How to capitalize on consumer data to personalize marijuana marketing

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Image of a female shopper smelling cannabis in a jar

When it comes to marijuana, men and women approach consumption differently.

Men are more likely to go on binges while women tend to avoid substance-use behaviors, for example.

A 2020 Canadian study also found that men pursue opportunities for intimate interactions with women when using cannabis, while women reported being more selective about sexual partners.

It’s this kind of new information that marijuana companies can use to market their products to men and women, drill down deeper into their wants and needs and build a more effective brand to mesh with those individual wants and needs, according to industry experts and executives.

The result: a more personalized cannabis experience for consumers.

Canadian producer Aurora Cannabis is among the companies digging deeper into data aggregation to dial in its product development.

The Edmonton, Alberta-based company has partnered with Strainprint in Canada, a cannabis-use tracking app for the medical cannabis consumer.

Using the app, patients can report such things as how a certain strain makes them feel, or what symptoms they’re using it for.

“It gives us demographic data as well,” Lana Culley, vice president of innovation and consumer preference at Aurora, told MJBizDaily.

“We’re going to be integrating that (data) into our decision-making process as well and pulling out insights, which I think will be really interesting.

“But it’s still early days,” she said, adding that Aurora itself doesn’t have a lot of robust tools to gather intelligence from consumers and learn about what they think about products.

But what data the company has gathered has helped Aurora in its decision-making.

In April, the company released two new high-THC cannabis flower products in Germany for medical marijuana patients: Pedanios 27/1 FRG CA from the Farm Gas cultivar, with 27% THC, and Pedanios 29/1 SRD CA from the Sourdough cultivar, with 29% THC.

Axel Gille, president of Aurora Europe, said in a news release the “two high-THC products” offer “physicians even more options to provide patients individually tailored treatments.”

Culley, for her part, said the research work Aurora has done has shown that regardless of things such as gender, sex, location or age, the same general attributes of dried cannabis apply.

“THC is still a big driver of purchase,” she said. “That is a focus of our breeding program and will continue to be.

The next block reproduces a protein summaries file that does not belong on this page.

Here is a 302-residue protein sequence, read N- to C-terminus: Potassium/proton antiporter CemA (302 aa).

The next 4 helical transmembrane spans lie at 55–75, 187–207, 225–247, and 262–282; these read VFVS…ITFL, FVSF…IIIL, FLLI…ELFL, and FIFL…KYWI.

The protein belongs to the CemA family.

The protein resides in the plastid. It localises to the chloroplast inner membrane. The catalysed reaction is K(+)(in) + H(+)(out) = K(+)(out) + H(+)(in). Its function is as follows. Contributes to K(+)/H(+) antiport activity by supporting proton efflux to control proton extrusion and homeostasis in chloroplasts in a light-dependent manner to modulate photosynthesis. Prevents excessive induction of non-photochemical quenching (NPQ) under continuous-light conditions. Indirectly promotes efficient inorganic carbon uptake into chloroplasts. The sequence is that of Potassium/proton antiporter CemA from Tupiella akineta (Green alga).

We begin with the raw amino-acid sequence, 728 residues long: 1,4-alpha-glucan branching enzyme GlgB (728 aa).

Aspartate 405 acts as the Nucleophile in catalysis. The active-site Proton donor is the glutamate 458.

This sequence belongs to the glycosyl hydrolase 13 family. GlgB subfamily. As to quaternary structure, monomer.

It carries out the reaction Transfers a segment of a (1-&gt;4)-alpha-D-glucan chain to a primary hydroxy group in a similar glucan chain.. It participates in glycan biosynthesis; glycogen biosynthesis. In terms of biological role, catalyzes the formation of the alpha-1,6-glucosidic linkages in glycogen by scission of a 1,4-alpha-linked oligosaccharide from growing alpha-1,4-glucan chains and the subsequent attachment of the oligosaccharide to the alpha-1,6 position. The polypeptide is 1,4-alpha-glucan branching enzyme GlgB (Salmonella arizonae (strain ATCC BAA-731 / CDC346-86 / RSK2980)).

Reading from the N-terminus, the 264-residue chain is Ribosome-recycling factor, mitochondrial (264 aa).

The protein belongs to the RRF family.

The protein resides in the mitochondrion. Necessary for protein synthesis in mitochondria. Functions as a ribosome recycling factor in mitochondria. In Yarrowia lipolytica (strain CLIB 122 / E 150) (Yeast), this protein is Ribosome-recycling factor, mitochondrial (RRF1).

“But where we see segmentation is not around gender, it’s not around age, but it’s around things like what types of aroma do certain people like.”

In describing the Farm Gas cultivar used for Pedanios 27/1 FRG CA, Aurora said it “is known for its complex aromas and fruity undertones.”

Solving health and wellness challenges

Boulder, Colorado-based Wana Brands also is digging into data to understand what drives consumer purchases.

Nancy Whiteman, the company’s CEO, wrote on a recent LinkedIn post that she learned from a BDSA Consumer Insight study that consumers would pay more for a cannabis product that promises to elicit specific benefits such as sleep or lower stress.

Asked about specific products that deliver such benefits, a Wana spokesperson pointed to three recently released products in the company’s Optimal line of gummies: Quick Calm, Fast Asleep and Stay Asleep.

“There’s a big market of people out there who want to use cannabis to solve everyday health and wellness challenges. Let’s make some great products for them,” Whiteman wrote.

New marketing data

Today’s marijuana consumers are in transition, according to industry experts.

They want a more personal experience. They want to be better understood. They want marketers to know the “why” of their cannabis consumption.

And, according to a 2020 Canadian study of cannabis consumers, that is a very different demographic data set that marketers can use.

The study – in the International Journal of Environmental Research and Public Health – examined gender norms, roles and relationships in marijuana-use patterns.

It found that societal rules and expectations played a larger role in behavior such as cannabis consumption that transcend simple age-sex-income demographics.

For example, men consume cannabis as a way to navigate traditional masculinity in paradoxical ways, both for closeness in friendships and in competition.

Women reported more subjective feelings of feeling high than men do on lower amounts of marijuana.

For example, women who consumed cannabis report significantly more dizziness than men, according to 2010 findings in the British Journal of Pharmacology, and are more susceptible to cannabinoid-induced memory impairment. They smoke marijuana mainly when they feel anxious.